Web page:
C2SMART paves a path forward for transportation in a post-pandemic world at TRB 2021

city bird's eye view

To see the future of transportation, look no further than the annual meeting of the Transportation Research Board (TRB). The event typically brings together 14,000 transportation experts and practitioners from around the world to discuss emerging trends in transportation and infrastructure, with an eye to the future of how we get from point A to point B.

At this year’s TRB, C2SMART once again made their mark. The center had 112 faculty, postdocs and students performing 53 presentations, covering everything from how ridesharing technology affects mass transportation usage to the cultural perceptions of autonomous vehicles and how that affects their adoption. 

As might be expected, many of the most important issues addressed at the conference were COVID-related. As the pandemic continues to deeply affect the fabric of urban life, researchers are continuing to address how it has affected the ways that people interact with urban environments, and how it may change as life begins to return to something approaching normal. The papers, presentations and posters represented C2SMART’s impressive ability to shift and realign their research focus to reflect unforeseen challenges like the pandemic.

For example, C2SMART engineers took a hard look at one of the most consistent public health messages since the pandemic began — social distancing. As research has made clear, vaccinations may not be enough to defeat the virus — preventive measures like masks and distancing are still the best weapons we have to stop the spread of COVID-19 in the short term. But how much social distancing are people really doing after the initial push?

To investigate crowd density and the effectiveness of social distancing strategies, C2SMART researchers introduced a low-cost, AI-driven big data acquisition framework leveraging hundreds of traffic cameras along with a deep learning-based video processing method. Object detection and distance approximation between pedestrian pairs were applied to traffic camera videos at multiple NYC and Seattle locations to analyze local social distancing patterns. 

The findings from only a few months into the pandemic were surprising: a gradual increase in pedestrian density had been observed in multiple locations in NYC in the last two weeks of May. It was observed that the average percentage of pedestrians following social distancing guidelines of 6 feet apart at select locations dropped slightly from 91% on Apr 2 to 86% on May 27. At 5th Avenue and 42nd Street, while density observed from cameras remained low, peak hour spikes in car and pedestrian density began to emerge in May. Meanwhile, cyclist density had almost approached pre-pandemic levels at this location.

Kaan Ozbay, director of the center, presented findings from this framework as a part of “Applications of Machine Learning to Transportation” — one of the most-viewed sessions of the conference and the most popular in the data category.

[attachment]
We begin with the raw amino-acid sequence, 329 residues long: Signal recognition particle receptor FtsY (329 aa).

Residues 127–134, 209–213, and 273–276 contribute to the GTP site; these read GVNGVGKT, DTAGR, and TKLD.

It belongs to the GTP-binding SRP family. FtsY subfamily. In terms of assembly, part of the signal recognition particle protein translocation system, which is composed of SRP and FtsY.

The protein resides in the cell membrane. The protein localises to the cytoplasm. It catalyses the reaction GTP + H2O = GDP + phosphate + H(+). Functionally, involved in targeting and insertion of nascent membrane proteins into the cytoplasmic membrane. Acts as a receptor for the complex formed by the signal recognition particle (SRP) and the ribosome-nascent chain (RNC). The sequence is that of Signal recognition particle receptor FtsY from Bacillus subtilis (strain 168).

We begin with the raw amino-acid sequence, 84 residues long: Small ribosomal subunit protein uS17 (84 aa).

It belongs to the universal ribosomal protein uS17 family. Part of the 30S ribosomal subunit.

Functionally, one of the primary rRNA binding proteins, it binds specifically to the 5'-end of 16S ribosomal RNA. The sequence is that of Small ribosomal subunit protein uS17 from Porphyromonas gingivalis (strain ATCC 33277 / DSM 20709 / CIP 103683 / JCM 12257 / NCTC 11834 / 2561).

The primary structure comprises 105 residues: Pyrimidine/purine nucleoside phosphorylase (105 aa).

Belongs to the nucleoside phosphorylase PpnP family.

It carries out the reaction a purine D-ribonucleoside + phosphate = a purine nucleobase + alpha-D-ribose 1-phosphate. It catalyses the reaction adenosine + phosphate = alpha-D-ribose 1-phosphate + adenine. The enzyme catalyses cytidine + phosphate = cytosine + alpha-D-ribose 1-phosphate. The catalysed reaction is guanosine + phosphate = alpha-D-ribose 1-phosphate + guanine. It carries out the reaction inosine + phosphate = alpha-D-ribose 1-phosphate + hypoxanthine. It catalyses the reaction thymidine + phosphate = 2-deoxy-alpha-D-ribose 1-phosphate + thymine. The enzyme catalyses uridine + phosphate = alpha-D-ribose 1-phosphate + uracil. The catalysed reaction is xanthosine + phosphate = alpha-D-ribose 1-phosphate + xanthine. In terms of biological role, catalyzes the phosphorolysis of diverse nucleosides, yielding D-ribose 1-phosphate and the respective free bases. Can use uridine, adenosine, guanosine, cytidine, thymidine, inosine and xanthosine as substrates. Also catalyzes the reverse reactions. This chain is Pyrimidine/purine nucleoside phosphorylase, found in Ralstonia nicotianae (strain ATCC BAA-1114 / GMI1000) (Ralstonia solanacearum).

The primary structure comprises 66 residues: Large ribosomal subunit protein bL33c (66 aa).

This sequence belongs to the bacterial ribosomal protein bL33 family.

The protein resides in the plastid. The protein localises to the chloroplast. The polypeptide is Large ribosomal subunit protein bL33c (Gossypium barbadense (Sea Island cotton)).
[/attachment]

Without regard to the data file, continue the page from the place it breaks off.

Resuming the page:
The effects of COVID on the availability and reliability of transportation were also profound. With changed travel demand, economic activity, and social-distancing/stay-at-home policies, transportation systems have experienced an unprecedented shift in demand and usage. Since the start of the pandemic, the C2SMART research team has been collecting data and investigating the impact of COVID-19 on mobility.

This research has led to the development of a one-of-a-kind open-source dynamic dashboard of all available transportation datasets showing the impact of the pandemic on NYC (and select other cities’) transportation systems. This dashboard was developed in-house and was made available to the public in early Spring 2020, and researchers have continued to update/maintain it to date. 

It is the only known comprehensive, open-source dashboard in the country and has attracted attention from all transportation agencies in and outside of New York. Efforts are underway to build active partnerships across NY agencies and with other cities/states to expand data sets. 

Another presented tool, MATSim-NYC, was used to predict the impact of closing and reopening strategies on transportation systems, and specifically for transit. It provides the ability to simulate various scenarios for reopening and how it will affect transportation infrastructure in NYC, reflecting current plans by the governor’s office and taking into account the aversion to public transportation as a possible disease vector. The simulation tool can be used by government officials to foresee any issues that may arise when specific industries and services open up.

Beyond the presentations, several researchers from NYU Tandon also received accolades at TRB. Deputy Director Joseph Chow received a "Highest Overall Score Award" from the TRB ACH20 Bike Transportation Committee for a C2SMART project that used bike count data from the New York City Department of Transportation. Haoran Su, a student researcher with C2SMART, was recognized with the prestigious Dwight D. Eisenhower Transportation Fellowship, a program that benefits the transportation workforce by attracting the nation’s brightest minds to the field of transportation, encouraging future transportation professionals to seek advanced degrees, and helping to retain top talent in the U.S. transportation industry.